The concept of an HRA is pretty simple, but it’s still a relatively new alternative to traditional group coverage, so it’s likely that employees will have questions. A health reimbursement arrangement allows an employer to reimburse for medical expenses and/or insurance premiums on a tax-free basis. The purpose is for employers to help their employees afford rising healthcare costs. Here are 10 things to know about what to expect with an HRA.
Types of HRAs
There are several types of HRAs that allow business owners to offer benefits to their team, but these are the main two you’ll probably hear about and/or be offered. For the purposes of this blog, we'll focus on these two:
- ICHRA- the individual coverage health reimbursement arrangement allows for tax-free reimbursement of benefits for any size business and for any amount.
- QSEHRA- the qualified small employer health reimbursement arrangement is for businesses with less than 50 employees that do not offer a group plan.
10 things to know about what to expect with an HRA
- Get set up by providing proof of coverage. To receive reimbursements through the HRA, you must submit documentation like a monthly bill, an email confirmation, or an ID card.
- Set up recurring premiums. When you upload proof of coverage, a recurring expense will be set up in your account so you can be reimbursed each month for your premium. Take Command Health will present your employer with a report each month and your employer will reimburse you on your paycheck. Note: reimbursements come from your employer, not Take Command.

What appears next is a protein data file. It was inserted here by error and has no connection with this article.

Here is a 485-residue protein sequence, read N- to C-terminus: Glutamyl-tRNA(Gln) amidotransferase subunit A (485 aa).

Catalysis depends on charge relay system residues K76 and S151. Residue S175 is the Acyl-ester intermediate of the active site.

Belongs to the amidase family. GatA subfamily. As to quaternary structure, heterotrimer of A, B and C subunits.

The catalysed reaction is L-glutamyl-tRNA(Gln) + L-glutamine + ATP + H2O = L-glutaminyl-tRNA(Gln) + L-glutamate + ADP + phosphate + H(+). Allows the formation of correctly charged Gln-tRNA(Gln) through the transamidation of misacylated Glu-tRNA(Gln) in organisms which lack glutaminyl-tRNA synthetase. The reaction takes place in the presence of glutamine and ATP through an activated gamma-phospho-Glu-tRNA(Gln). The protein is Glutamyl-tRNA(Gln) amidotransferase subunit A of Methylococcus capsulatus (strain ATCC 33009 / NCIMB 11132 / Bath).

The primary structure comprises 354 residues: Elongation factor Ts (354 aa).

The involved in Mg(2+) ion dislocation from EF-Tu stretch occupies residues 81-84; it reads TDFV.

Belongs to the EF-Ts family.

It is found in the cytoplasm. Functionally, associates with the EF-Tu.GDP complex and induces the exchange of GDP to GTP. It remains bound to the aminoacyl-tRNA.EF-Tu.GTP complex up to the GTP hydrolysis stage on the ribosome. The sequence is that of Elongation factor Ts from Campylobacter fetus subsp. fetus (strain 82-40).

- Submit receipts. If your employer chooses an HRA which allows for eligible medical expenses, here’s a pretty comprehensive list of what qualifies. Your employer might also reimburse for health insurance premiums only.
- What happens if you submit a receipt that's more than your monthly allowance? If you submit a receipt that is more than your monthly allowance, it will be reimbursed throughout the year.
- What happens to leftover funds, if you leave the company? HRA funds stay with your employer, but your health plan will stay with you, helping you avoid costly COBRA or lapses in coverage.
- What insurance plans are compatible? To receive reimbursements through the HRA, you must have HSA-compatible health insurance that qualifies as Minimum Essential Coverage (MEC). Most plans today meet MEC requirements, such as major medical plans purchased from Healthcare.gov, Medicare (A or C), and more. Plans that do not qualify include: critical illness, indemnity, short-term plans, vision or dental only, and plans that only offer discounts on medical services.
- Can my spouse's group insurance be reimbursed? With ICHRA, the rules do not allow for employees to consider getting on their spouse’s group plan (if offered by the spouse’s employer). However, a QSEHRA works great with employees on their spouse’s group plan.
- Do I get a premium tax credit (PTC) with my HRA? Your HRA will offset your tax credits dollar for dollar if you have a QSEHRA. With an ICHRA, it comes down to the affordability of the HRA. The Take Command Health team will help you determine how this will work for your specific case, calculate your PTCs, and weigh your options.
- No pre-funding or adding to an HRA. Your HRA is solely funded by your employer, meaning you can’t add funds to it like you would an HSA.
- Keep your doctor in network. HRAs bring flexibility that allows employees to choose the plan and the doctors that work for them. But what if you can’t find your doctor in-network? These tips should help!
Still have questions about what to expect with an HRA?
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A wife to one and mother to four, Keely does all of the things. She’s also dabbled in personal finance blogging and social media management, contributed to MetroFamily magazine, and is passionate about good food, treasure hunting and upcycling. With a B.S. in Psychology from the University of Oklahoma and a knack for a witty punchline, it’s no surprise that Keely’s social posts are as clever as they get. In her (very little) free time, you’ll find Keely with her nose in a book or trying out a local restaurant with her family.